Assad’s uncle charged in Paris with corruption: anti-graft group
Rifaat al-Assad who was Syria’s vice president in the 1980s is suspected of using ill-gotten gains to build a real estate empire in France
Syrian President Bashar al-Assad’s uncle, suspected of using ill-gotten gains to build a real estate empire in France, has been charged with corruption, an anti-graft group said today.
Rifaat al-Assad, 78, who was Syria’s vice president in the 1980s, was charged on June 9 with embezzlement and money-laundering, the Paris-based Sherpa group said in a statement.
Rifaat has been ordered to remain in France except for travel to Britain for medical treatment, said Sherpa, an activist group representing the victims of financial crime.
He was forced into exile in the 1980s for trying to overthrow his older brother, the late Syrian dictator Hafez al-Assad.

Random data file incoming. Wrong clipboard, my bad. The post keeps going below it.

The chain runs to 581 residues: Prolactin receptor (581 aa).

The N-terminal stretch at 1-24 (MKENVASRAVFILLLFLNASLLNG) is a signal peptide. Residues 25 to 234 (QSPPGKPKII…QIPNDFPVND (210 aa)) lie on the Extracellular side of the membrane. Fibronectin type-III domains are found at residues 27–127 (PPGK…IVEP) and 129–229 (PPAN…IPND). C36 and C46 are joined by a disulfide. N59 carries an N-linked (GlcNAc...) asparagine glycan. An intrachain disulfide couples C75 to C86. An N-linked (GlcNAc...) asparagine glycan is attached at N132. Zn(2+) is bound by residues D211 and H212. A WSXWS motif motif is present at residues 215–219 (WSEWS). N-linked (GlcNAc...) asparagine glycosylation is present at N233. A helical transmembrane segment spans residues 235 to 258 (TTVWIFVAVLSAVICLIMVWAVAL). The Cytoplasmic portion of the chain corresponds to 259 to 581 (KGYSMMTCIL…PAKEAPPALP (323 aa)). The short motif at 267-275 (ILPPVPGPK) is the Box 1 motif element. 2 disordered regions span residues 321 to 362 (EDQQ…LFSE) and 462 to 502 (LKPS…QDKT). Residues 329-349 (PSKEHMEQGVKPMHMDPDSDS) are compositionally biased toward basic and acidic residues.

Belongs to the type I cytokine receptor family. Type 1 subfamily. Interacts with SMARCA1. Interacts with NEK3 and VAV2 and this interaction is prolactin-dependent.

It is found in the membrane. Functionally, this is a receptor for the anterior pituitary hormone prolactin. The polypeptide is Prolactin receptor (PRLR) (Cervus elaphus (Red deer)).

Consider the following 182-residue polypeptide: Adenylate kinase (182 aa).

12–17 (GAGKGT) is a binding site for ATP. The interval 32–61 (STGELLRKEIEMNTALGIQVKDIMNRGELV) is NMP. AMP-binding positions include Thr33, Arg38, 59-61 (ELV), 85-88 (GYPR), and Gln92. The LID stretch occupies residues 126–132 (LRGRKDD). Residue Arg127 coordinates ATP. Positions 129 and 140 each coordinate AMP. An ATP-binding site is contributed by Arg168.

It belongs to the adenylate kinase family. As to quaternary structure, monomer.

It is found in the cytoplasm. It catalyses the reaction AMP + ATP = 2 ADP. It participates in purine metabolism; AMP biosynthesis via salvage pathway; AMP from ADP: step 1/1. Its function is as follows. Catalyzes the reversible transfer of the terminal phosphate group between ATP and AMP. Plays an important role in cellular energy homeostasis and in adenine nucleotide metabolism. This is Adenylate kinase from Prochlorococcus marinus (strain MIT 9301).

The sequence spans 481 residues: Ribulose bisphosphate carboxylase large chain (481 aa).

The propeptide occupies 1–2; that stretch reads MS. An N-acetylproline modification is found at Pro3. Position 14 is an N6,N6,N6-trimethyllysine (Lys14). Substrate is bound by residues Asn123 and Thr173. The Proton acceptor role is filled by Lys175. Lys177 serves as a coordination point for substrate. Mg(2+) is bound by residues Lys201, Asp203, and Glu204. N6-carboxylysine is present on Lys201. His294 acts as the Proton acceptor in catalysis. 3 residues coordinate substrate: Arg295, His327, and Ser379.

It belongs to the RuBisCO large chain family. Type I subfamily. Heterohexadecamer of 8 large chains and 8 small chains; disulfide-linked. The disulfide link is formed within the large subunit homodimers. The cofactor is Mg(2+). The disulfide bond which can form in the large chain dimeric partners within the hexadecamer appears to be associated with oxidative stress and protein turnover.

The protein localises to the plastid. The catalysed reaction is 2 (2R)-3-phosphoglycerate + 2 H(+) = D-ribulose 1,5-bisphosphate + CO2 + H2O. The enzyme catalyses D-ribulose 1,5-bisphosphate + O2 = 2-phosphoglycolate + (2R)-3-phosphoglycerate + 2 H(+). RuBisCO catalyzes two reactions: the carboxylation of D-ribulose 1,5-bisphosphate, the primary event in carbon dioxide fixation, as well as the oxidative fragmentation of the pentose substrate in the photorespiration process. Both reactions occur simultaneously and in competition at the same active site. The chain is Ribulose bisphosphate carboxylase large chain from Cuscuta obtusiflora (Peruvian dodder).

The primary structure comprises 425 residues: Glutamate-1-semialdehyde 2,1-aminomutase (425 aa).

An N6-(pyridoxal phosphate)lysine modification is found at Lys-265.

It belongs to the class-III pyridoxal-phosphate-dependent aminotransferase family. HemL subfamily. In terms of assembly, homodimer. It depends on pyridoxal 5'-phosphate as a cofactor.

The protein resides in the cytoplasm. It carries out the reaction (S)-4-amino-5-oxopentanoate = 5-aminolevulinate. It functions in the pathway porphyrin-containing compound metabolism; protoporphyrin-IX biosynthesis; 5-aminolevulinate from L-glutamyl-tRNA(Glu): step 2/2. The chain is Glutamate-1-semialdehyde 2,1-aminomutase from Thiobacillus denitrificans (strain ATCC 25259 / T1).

French investigators have told AFP that since then Rifaat has divided his time between homes in Paris, London and the southern Spanish resort city of Marbella.
The investigation into Rifaat’s finances was triggered by Sherpa, which claims the fortune was stolen during his time at the heart of the Syrian regime.
Sherpa today hailed “this advance in the judicial investigations involving one of the principal former dignitaries of the Syrian regime”.
The Assad family claims Rifaat’s fortune was the result of gifts from wealthy Saudi supporters, including former king Abdullah, with whom he shared a love of horse-racing.